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## Landing Distance chart figure 4

• jukzizy
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• Away
• Posts: 154

### jukzizy created the topic: Landing Distance chart figure 4

Given the following information:
Pressure height: 3800 Ft
Slope: 1.6% Down To NE
RWY- 04/22
W/V- 040*M/18kts
Find the landing distance required: I got 595 metres..
Please sir can you check and confirm if I'm right?
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• John.Heddles
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• ATPL/consulting aero engineer
• Posts: 454

### John.Heddles replied the topic: Landing Distance chart figure 4

(a) be very careful with interpolation for intermediate values

(b) you might like to double check the slope entry ?

Perhaps you might like to redo the exercise and repost the revised solution for us to review ?

Engineering specialist in aircraft performance and weight control.

• jukzizy
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• Posts: 154

### jukzizy replied the topic: Landing Distance chart figure 4

yes sir..because i'm not sure if I'm doing it right..That's why I want you to cross check if it is right and I'm on the right track.

• John.Heddles
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• ATPL/consulting aero engineer
• Posts: 454

### John.Heddles replied the topic: Landing Distance chart figure 4

Your approach to the problem is fine, but the details require some tweaking.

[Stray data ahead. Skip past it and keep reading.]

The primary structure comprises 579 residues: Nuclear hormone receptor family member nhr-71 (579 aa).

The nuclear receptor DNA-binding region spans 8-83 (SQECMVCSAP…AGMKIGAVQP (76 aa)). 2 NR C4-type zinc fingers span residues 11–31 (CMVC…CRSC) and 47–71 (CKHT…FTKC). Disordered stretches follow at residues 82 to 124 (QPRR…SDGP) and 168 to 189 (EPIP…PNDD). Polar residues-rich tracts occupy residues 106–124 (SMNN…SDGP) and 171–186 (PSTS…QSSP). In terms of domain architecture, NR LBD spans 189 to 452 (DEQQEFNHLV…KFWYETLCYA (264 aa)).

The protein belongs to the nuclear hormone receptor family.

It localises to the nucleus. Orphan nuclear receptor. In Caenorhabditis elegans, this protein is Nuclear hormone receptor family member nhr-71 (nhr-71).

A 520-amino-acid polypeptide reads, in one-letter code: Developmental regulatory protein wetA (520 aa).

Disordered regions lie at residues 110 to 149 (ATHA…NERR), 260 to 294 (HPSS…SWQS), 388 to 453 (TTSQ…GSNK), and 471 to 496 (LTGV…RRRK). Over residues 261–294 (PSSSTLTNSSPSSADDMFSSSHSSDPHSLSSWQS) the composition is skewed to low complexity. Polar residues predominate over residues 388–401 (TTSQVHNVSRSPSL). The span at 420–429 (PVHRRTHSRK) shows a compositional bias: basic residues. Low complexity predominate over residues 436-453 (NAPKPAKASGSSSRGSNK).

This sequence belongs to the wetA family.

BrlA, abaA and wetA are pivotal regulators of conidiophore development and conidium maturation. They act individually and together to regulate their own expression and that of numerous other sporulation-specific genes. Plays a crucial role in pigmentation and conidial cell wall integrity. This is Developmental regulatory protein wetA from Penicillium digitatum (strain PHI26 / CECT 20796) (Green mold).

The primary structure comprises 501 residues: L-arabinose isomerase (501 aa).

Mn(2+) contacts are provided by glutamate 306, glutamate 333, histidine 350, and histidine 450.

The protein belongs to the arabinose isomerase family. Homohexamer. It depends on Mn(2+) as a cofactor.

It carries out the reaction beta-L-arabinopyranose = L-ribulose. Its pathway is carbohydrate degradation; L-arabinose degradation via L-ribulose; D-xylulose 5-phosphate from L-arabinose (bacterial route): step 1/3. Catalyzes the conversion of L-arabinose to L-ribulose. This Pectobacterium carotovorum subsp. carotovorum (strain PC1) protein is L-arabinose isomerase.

(a) check 3800 ft - looks a little low to me

(b) check the slope - perhaps you have used 1.0% rather than 1.6% ?

Hence, we really need you to redo the sheet again.

As an aside - the chart has been drawn for gross weight and gross weight approach speed. This technique occasionally was used to save the customer a few dollars in flight test and analysis time. I always detested the short cut as being just a little too rough and ready. On the other hand, if the landing performance for a particular light aircraft was considerably conservative when compared to takeoff distances, one could see some justification.

Usually the short cut lead to the rather strange observation (which generated plenty of pilot queries) of the LDR increasing with reducing weight due to the gross weight approach speed's being too high, leading to an inevitable float penalty.

Evidently, for this particular set of data, the normal distance reduction with reducing weight more or less balanced out the float distance penalty and hence the (not quite correct) note that the distance is independent of the weight.

Engineering specialist in aircraft performance and weight control.